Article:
The modern circus can trace its roots back to the late 18th Century in Philip Astley’s Amphitheatre. By the 1800s, the development of a vast railroad network allowed the circus to hit the tracks, traveling from town to town. In a world before radios and television, the circus was often one of the most highly anticipated entertainment events. Celebrating the spirit of the traveling circus, Ben Spector has built a colorful and fun-looking circus train.
Builder Ian Hou turns our attention to the center ring with this beautifully built circus scene. Heed the carnival barker in his jaunty top hat as he calls to you — “Step right up folks and stare in awe and amazement at this action-packed quintuple of animal performers, each one with its own special talents on display! Hurry, hurry! Take a peek, you won’t be disappointed!”
Each of the animals in this scene could stand on its own, but the combination of all of them together makes for a truly marvelous show. If I had to pick a favorite, it would have to be the leaping tiger. Hou manages to imbue it with action, movement and just a touch of danger.
The scooter-riding bear is a close second with his whimsical expression. The dog as the carnival barker is a brilliant touch, and the magician’s rabbit also provide a nice dose of humor and expression. Taking center stage is everyone’s favorite big-eared elephant Dumbo, although Hou doesn’t reference him as such in his descriptions of the piece.
Every performer has a level of detail and building creativity that is a joy to look at up close and leaves me wanting to figure out how the builder did it all.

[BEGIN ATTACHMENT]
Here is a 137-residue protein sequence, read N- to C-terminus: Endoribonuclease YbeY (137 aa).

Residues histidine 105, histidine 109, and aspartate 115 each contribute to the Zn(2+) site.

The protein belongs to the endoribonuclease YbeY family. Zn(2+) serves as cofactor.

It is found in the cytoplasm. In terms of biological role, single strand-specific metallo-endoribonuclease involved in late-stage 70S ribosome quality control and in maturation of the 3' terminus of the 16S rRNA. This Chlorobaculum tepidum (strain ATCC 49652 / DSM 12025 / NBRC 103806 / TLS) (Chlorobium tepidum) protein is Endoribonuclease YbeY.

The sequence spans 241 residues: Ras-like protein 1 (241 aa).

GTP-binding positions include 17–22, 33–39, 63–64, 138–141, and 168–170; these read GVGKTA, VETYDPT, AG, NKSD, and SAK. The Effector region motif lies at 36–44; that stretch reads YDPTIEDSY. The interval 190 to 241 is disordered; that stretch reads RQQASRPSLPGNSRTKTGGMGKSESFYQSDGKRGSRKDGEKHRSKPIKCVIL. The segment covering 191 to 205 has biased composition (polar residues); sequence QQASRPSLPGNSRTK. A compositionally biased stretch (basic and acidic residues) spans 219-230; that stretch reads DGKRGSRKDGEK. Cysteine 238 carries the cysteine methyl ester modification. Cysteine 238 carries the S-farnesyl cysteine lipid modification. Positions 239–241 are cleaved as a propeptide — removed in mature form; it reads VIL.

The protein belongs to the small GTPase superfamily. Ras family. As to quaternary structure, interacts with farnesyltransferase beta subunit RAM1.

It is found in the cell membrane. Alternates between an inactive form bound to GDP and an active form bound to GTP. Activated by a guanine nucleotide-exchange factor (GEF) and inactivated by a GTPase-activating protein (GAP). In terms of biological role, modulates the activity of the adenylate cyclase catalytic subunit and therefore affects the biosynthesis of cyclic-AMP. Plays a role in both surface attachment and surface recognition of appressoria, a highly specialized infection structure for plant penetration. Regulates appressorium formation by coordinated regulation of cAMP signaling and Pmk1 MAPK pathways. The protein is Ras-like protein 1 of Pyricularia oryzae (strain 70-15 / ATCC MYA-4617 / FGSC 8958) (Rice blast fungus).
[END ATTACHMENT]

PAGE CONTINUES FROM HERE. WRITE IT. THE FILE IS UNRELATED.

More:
The setting of the scene is equally rich in detail, from the bejeweled stage lights to the speakers and rounded stage. The use of flags on the sides also adds to the festive atmosphere and the font on the word “circus” is particularly impressive and creative. I’m also particularly fond of the use of the backside of the pieces to create the curtained backdrop. Many builders go to great pains to not show the back, but Hou does a terrific job in this case and it all blends together perfectly. As an added bit of humor, in the corner behind the tiger there looks to be a crate full of food, including a cooked turkey, to make sure the performers are well fed and ready to play.
Luckily, the fun doesn’t stop with the front of the model! The back and outside are equally impressive, utilizing a second lettering style and a simple but effective representation of a circus tent.
Like any good traveling spectacular, at the end of the day the whole shebang can be folded up and moved on to the next city, ready to thrill audiences with the greatest show on earth!
There’s something wonderfully old-fashioned about the latest model built by Nick Barrett (TechnicNick), the LEGOLand circus. Before there were minifigs, LEGO already made the much larger maxifigs (although nobody called them that at the time). Their upper torsos and heads were specialised parts, but their bodies were brick-built. I had a few of these as a child and my sister had a much larger collection. Nick, who is a few years older than me, has combined these classic figures with modern parts and top-notch build techniques in this fantastic model.